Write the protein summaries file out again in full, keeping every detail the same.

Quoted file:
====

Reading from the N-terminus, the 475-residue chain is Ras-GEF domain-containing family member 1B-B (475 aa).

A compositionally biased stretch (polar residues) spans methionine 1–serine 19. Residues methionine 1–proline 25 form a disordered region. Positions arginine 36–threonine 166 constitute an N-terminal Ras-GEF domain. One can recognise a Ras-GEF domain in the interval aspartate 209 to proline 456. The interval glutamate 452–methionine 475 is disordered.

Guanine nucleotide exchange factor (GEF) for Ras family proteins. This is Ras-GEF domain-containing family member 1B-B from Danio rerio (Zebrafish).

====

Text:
Reading from the N-terminus, the 475-residue chain is Ras-GEF domain-containing family member 1B-B (475 aa).

A compositionally biased stretch (polar residues) spans methionine 1–serine 19. Residues methionine 1–proline 25 form a disordered region. Positions arginine 36–threonine 166 constitute an N-terminal Ras-GEF domain. One can recognise a Ras-GEF domain in the interval aspartate 209 to proline 456. The interval glutamate 452–methionine 475 is disordered.

Guanine nucleotide exchange factor (GEF) for Ras family proteins. This is Ras-GEF domain-containing family member 1B-B from Danio rerio (Zebrafish).